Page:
We landed in San Jose after dark and checked into a small hotel close to the airport for the night. On the cusp of rainy season, the air hung with moisture. We rolled our suitcases over a cragged walkway and tossed ourselves onto the stiff, cool beds.
Our alarms went off as the sun was rising – the heat already pushing through the hotel room’s windows, wrestling with the room’s air conditioning. How I missed the tropical heat. We pulled our suitcases out of the room, back down the walkway, and in the early light of morning, there was all of San Jose.
We were going further south, first to Montezuma and then to Santa Teresa. For now, it was just Ana and I – the boys would be joining us later. Back at the airport, we crossed the tarmac to board our flight to Tambor. Our stomachs lurched. We looked at the plane and at each other – the plane was the size of the one I skydived from in Hawaii. As we piled in, squeezed close, and buckled in, memories of the plane’s side door swinging open with nothing but the wind and the incomprehensibly distant terrain below flooded in.
Of course we made it one piece – palms sweating and hearts pounding as we landed onto a patch of gravel in an open field. We hopped into our arranged cab, thanks to my god-send of a travel companion who speaks fluent Spanish. The two of them chattered away while I watched the lush expanse unfold around us.
We pulled up to our hostel and towing our bags up a gravel path, we found a small area hidden in the trees serving as the front desk, lounge area and kitchen. Upon checking in, we were led to our room. We climbed up through the jungle on a sliver of a stone and dirt pathway. Up, up, up. And then up some more to our room perched high over the hostel and the town of Montezuma. The sounds of a million droplets of rain being blown from the leaves of the trees from an earlier rainfall and the booming, guttural calls of howler monkeys filled our little tree-fort.
We changed our clothes, pulled our hair up off our necks, and made our way down into the town. Montezuma sits on the southern coast of the Nicoya Peninsula. While Costa Rica has been upgraded to tourism stature, a now common vacation destination offering an abundance of hotels, spas, retreats, and restaurants, Montezuma remains untouched, securing itself off-the-beaten-path. A few backpackers here, a couple there. The slack, slouching town unfurls along kilometers of rugged coastline.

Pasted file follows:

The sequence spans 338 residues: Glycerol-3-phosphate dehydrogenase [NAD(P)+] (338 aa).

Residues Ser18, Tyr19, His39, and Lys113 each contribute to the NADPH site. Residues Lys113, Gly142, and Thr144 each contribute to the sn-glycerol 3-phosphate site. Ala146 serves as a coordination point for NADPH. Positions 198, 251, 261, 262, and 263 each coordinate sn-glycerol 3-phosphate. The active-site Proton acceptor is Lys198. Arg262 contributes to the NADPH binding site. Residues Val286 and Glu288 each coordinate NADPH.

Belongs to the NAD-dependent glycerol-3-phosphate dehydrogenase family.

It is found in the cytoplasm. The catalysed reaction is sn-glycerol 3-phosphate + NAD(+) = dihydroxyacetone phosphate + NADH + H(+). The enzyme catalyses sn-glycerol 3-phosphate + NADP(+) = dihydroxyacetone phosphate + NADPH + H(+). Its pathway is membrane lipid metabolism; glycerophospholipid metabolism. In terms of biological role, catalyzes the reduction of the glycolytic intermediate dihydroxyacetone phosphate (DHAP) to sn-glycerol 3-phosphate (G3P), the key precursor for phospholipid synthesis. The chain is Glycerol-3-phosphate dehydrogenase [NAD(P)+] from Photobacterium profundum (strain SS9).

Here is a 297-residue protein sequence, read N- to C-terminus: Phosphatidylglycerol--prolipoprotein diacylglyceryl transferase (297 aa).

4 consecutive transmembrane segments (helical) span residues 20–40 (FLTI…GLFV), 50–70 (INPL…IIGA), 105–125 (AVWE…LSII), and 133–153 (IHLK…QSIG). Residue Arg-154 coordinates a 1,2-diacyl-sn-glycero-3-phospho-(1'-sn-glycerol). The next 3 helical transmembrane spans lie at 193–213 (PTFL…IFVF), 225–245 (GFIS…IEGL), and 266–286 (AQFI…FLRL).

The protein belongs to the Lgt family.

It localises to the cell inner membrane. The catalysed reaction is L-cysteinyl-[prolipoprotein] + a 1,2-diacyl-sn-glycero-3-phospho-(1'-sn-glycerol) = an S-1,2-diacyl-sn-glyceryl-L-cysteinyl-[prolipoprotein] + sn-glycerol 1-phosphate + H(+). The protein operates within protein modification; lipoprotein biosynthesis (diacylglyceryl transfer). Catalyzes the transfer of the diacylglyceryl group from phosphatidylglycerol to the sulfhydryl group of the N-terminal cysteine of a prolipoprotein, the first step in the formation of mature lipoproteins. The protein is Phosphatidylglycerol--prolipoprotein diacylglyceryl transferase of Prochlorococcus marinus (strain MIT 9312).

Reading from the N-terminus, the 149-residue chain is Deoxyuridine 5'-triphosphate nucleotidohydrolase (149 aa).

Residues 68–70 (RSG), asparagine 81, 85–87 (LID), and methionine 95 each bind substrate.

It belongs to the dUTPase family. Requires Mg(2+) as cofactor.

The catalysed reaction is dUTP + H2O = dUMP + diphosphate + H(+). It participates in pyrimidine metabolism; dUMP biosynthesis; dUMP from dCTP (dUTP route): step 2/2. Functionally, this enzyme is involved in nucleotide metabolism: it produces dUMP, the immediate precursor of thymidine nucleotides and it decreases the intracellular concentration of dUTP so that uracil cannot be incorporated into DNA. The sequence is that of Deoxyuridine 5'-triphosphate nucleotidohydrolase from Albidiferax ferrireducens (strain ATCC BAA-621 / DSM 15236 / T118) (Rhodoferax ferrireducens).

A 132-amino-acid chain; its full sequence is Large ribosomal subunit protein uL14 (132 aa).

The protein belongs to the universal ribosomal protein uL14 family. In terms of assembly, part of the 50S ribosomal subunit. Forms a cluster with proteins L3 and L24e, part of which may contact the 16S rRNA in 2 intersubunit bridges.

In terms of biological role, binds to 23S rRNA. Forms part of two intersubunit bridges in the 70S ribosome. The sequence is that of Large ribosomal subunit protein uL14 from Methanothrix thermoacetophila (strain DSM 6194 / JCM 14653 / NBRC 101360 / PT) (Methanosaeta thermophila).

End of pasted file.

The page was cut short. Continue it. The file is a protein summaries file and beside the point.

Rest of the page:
We soon catch wind of a must-visit restaurant a bit of a ways up (bordering a climb) and as two food-obsessed individuals, our plans were made. What we made the vertical stroll to (I may or may not have had my hands on the pavement at one point, crawling upwards on all fours) was Cocina Clandestina and we were ecstatic. Ana and I slid into our candle-lit table on the balcony, perched high up in the trees of the Montezuma Butterfly Gardens, and ordered gin and passionfruit concoctions that burst with floral flavours.
Clandestina’s owners, Bryan and Phoebe Swett, a Costa Rican and North Westerner duo with a long history in the restaurant business, enlisted long-time friend and skilled chef, Chris Ericsen from Portland, Oregon, to make this dream of a spot into a dream-like reality. Together, this team brings an innovative blend of Central American flavours and plates. Soon enough, Ryan and Josh Bickle, brothers from Oregon and owners of Butterfly Brewing Co., joined the team and added in-house brewing to the mix.
It seemed that all of the life in Montezuma was pumping from this one spot. All at once, Montezuma’s secluded and vibrant community made up of like-minded expats and locals became apparent to me.
As we chatted about the menu items with our waitress, our conversation unraveled beyond the food to Montezuma and her life here. An Indian woman born in Sweden, she told us that she spent a “long, long time searching for home” and that here, in Montezuma, she finally found it.
Montezuma’s boasted main event is its waterfalls. The set of three cascading falls is only accessible by a hike through the surrounding jungle. We found ourselves climbing, hopping and swinging up, over, and around streams, boulders, and trees – and we were rewarded. The first and largest of the falls is almost 80 feet tall, the sound of the plunging waters echoing throughout the trees. The second two offer up crisp, refreshing pools beneath them to jump into and swim in.
After cooling with a long swim and making our way out of the thick entangle of jungle, we knew exactly what we wanted to do next – back to Clandestina of course. When we arrived, the restaurant was anew in the light of day – bright, cozy and welcoming. Unfortunately, the kitchen was closed due to a shortage of staff and the need for all hands on deck to prepare for dinner that evening. We “awwwwwwww’d” and opted for another passionfruit drink (without the gin this time) while me mulled over our next move and watched the butterflies flutter around next to us in the foliage.
As we sipped and chatted, owner and chef, Bryan, came over clutching his big chalk board in one hand and a marker in the other. He pulled up a chair, popped the marker’s cap off with his teeth, and propped the board onto his lap, saying, “You know what ladies, we’re going to open up for lunch.” We all but threw our hands up cheering.
He sat with us and, as he wrote the menu item on the board, he described to us the dish and its combination of ingredients. In between dishes, we chatted about his life here, reciprocating with our stories, exchanging our different lives over our shared love for food.
And this was Montezuma for me.
Up next – Santa Teresa.